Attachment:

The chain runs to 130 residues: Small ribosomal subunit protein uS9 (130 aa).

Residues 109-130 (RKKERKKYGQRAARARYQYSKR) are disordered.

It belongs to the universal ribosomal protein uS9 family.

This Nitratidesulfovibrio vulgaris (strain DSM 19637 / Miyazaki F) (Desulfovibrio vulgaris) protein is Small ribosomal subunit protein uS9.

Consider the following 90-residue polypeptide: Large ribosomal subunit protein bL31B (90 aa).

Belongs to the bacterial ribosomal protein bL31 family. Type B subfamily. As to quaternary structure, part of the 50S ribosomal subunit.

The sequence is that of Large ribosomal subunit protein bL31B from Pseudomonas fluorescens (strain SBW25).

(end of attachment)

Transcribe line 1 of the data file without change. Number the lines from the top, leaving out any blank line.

The chain runs to 130 residues: Small ribosomal subunit protein uS9 (130 aa).